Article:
As the world's economy teeters on collapse, everything is unprecedented. And that state of unprecedentedness is, in itself, unprecedented.
Just about every move that U.S. officials are taking is described as "unprecedented." And it's catching. Earlier today, I described yet another piece of bad news as "unprecedented, frantic steps". I was talking about the Wall Street Journal's "U.S. Rewrites Financial Playbook":
The Federal Reserve's move Tuesday to backstop the commercial-paper market is the latest unprecedented step the government has taken to redraw the rules under which U.S. financial markets operate.
The spreading crisis in global financial markets has forced regulators to work around the lengthy and occasionally onerous process for instituting policy, which can take months or years of debate.
Many of the new powers that have been authorized by Congress -- such as higher ceilings on federal deposit insurance -- were approved at the last minute with little if any discussion.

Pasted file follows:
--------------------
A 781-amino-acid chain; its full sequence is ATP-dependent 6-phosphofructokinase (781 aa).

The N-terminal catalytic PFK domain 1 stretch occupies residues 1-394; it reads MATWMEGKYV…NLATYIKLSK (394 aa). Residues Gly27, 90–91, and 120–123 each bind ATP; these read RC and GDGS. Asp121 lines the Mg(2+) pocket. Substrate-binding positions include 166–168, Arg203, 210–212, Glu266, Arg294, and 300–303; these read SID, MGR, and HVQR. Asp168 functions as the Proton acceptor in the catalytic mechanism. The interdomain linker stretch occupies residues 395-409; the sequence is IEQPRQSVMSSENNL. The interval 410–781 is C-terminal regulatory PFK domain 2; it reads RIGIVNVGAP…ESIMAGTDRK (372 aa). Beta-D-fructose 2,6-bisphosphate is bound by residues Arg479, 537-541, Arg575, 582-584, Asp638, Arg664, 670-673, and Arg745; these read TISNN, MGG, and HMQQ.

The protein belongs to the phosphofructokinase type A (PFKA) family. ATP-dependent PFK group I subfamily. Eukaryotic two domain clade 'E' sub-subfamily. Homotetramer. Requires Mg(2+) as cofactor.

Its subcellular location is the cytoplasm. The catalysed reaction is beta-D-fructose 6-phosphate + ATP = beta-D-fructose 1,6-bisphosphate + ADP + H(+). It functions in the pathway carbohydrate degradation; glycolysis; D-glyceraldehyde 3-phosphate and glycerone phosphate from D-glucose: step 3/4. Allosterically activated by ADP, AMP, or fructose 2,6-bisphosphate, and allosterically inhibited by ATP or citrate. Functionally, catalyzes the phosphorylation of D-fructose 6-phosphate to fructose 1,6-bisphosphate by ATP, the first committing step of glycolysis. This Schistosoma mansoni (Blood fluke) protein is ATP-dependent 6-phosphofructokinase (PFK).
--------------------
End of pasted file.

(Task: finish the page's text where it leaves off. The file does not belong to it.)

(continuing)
Now comes this late-breaking news from the Journal:
"Central Banks Cut Rates World-Wide."
With unprecedented global coordination, six central banks including the Federal Reserve and European Central Bank cut interest rates sharply Wednesday in an emergency move designed to offset the economic damage from a deepening financial shock.
At last look, the Dow was still falling but gyrating wildly.
Finally, something that's not unprecedented.